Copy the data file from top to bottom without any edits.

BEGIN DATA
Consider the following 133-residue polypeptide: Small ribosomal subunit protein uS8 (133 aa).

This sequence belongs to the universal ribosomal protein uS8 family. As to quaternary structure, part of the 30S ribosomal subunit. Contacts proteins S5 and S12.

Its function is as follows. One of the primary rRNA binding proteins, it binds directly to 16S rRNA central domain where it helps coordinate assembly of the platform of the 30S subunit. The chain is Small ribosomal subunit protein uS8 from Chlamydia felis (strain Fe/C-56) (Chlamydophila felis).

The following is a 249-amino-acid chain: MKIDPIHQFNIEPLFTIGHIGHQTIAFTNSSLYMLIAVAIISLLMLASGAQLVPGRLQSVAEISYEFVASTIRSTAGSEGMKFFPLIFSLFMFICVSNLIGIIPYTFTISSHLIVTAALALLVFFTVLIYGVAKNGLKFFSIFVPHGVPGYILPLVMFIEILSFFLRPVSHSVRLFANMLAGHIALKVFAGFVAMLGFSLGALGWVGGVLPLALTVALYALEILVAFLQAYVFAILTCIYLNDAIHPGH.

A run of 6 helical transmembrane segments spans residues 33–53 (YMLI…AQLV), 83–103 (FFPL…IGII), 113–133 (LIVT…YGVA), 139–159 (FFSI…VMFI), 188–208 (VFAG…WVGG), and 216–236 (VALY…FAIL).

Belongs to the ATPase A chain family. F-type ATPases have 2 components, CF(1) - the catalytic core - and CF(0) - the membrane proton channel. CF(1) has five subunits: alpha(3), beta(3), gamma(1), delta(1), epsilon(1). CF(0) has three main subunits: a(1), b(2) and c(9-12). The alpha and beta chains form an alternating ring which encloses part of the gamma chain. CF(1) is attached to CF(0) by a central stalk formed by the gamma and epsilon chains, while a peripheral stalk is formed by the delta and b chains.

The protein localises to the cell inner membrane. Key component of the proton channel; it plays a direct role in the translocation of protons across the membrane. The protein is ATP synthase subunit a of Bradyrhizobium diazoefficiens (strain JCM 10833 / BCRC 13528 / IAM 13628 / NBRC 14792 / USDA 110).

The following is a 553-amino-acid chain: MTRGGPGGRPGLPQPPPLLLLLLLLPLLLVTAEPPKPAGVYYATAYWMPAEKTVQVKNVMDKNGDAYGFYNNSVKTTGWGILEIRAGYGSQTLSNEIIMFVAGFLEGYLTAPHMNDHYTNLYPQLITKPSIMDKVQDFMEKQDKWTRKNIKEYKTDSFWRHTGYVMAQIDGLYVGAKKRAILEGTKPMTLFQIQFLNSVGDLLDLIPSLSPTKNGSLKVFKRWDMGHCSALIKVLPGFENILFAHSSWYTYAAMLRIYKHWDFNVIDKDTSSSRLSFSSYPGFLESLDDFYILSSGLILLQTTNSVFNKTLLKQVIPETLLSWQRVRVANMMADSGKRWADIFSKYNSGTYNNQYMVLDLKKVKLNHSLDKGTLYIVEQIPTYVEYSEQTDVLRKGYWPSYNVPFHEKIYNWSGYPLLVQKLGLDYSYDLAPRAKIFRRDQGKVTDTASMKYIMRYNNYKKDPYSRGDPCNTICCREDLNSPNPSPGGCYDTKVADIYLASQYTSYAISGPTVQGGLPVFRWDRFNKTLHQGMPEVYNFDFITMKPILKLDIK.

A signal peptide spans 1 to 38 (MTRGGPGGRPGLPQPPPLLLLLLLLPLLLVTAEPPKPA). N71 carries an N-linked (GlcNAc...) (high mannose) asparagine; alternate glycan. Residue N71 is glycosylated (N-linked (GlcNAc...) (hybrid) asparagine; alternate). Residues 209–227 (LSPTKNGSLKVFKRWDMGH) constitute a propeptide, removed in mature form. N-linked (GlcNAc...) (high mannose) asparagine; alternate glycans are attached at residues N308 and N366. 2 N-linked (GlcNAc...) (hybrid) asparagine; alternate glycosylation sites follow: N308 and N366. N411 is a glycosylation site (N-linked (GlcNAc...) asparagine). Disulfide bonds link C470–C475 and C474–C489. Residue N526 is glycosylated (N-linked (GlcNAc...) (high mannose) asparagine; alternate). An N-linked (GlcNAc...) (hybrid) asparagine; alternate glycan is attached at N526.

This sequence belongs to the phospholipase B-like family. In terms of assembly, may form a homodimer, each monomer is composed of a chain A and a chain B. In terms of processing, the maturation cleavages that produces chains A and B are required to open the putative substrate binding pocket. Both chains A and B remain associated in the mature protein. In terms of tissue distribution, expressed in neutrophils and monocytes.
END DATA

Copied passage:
Consider the following 133-residue polypeptide: Small ribosomal subunit protein uS8 (133 aa).

This sequence belongs to the universal ribosomal protein uS8 family. As to quaternary structure, part of the 30S ribosomal subunit. Contacts proteins S5 and S12.

Its function is as follows. One of the primary rRNA binding proteins, it binds directly to 16S rRNA central domain where it helps coordinate assembly of the platform of the 30S subunit. The chain is Small ribosomal subunit protein uS8 from Chlamydia felis (strain Fe/C-56) (Chlamydophila felis).

The following is a 249-amino-acid chain: MKIDPIHQFNIEPLFTIGHIGHQTIAFTNSSLYMLIAVAIISLLMLASGAQLVPGRLQSVAEISYEFVASTIRSTAGSEGMKFFPLIFSLFMFICVSNLIGIIPYTFTISSHLIVTAALALLVFFTVLIYGVAKNGLKFFSIFVPHGVPGYILPLVMFIEILSFFLRPVSHSVRLFANMLAGHIALKVFAGFVAMLGFSLGALGWVGGVLPLALTVALYALEILVAFLQAYVFAILTCIYLNDAIHPGH.

A run of 6 helical transmembrane segments spans residues 33–53 (YMLI…AQLV), 83–103 (FFPL…IGII), 113–133 (LIVT…YGVA), 139–159 (FFSI…VMFI), 188–208 (VFAG…WVGG), and 216–236 (VALY…FAIL).

Belongs to the ATPase A chain family. F-type ATPases have 2 components, CF(1) - the catalytic core - and CF(0) - the membrane proton channel. CF(1) has five subunits: alpha(3), beta(3), gamma(1), delta(1), epsilon(1). CF(0) has three main subunits: a(1), b(2) and c(9-12). The alpha and beta chains form an alternating ring which encloses part of the gamma chain. CF(1) is attached to CF(0) by a central stalk formed by the gamma and epsilon chains, while a peripheral stalk is formed by the delta and b chains.

The protein localises to the cell inner membrane. Key component of the proton channel; it plays a direct role in the translocation of protons across the membrane. The protein is ATP synthase subunit a of Bradyrhizobium diazoefficiens (strain JCM 10833 / BCRC 13528 / IAM 13628 / NBRC 14792 / USDA 110).

The following is a 553-amino-acid chain: MTRGGPGGRPGLPQPPPLLLLLLLLPLLLVTAEPPKPAGVYYATAYWMPAEKTVQVKNVMDKNGDAYGFYNNSVKTTGWGILEIRAGYGSQTLSNEIIMFVAGFLEGYLTAPHMNDHYTNLYPQLITKPSIMDKVQDFMEKQDKWTRKNIKEYKTDSFWRHTGYVMAQIDGLYVGAKKRAILEGTKPMTLFQIQFLNSVGDLLDLIPSLSPTKNGSLKVFKRWDMGHCSALIKVLPGFENILFAHSSWYTYAAMLRIYKHWDFNVIDKDTSSSRLSFSSYPGFLESLDDFYILSSGLILLQTTNSVFNKTLLKQVIPETLLSWQRVRVANMMADSGKRWADIFSKYNSGTYNNQYMVLDLKKVKLNHSLDKGTLYIVEQIPTYVEYSEQTDVLRKGYWPSYNVPFHEKIYNWSGYPLLVQKLGLDYSYDLAPRAKIFRRDQGKVTDTASMKYIMRYNNYKKDPYSRGDPCNTICCREDLNSPNPSPGGCYDTKVADIYLASQYTSYAISGPTVQGGLPVFRWDRFNKTLHQGMPEVYNFDFITMKPILKLDIK.

A signal peptide spans 1 to 38 (MTRGGPGGRPGLPQPPPLLLLLLLLPLLLVTAEPPKPA). N71 carries an N-linked (GlcNAc...) (high mannose) asparagine; alternate glycan. Residue N71 is glycosylated (N-linked (GlcNAc...) (hybrid) asparagine; alternate). Residues 209–227 (LSPTKNGSLKVFKRWDMGH) constitute a propeptide, removed in mature form. N-linked (GlcNAc...) (high mannose) asparagine; alternate glycans are attached at residues N308 and N366. 2 N-linked (GlcNAc...) (hybrid) asparagine; alternate glycosylation sites follow: N308 and N366. N411 is a glycosylation site (N-linked (GlcNAc...) asparagine). Disulfide bonds link C470–C475 and C474–C489. Residue N526 is glycosylated (N-linked (GlcNAc...) (high mannose) asparagine; alternate). An N-linked (GlcNAc...) (hybrid) asparagine; alternate glycan is attached at N526.

This sequence belongs to the phospholipase B-like family. In terms of assembly, may form a homodimer, each monomer is composed of a chain A and a chain B. In terms of processing, the maturation cleavages that produces chains A and B are required to open the putative substrate binding pocket. Both chains A and B remain associated in the mature protein. In terms of tissue distribution, expressed in neutrophils and monocytes.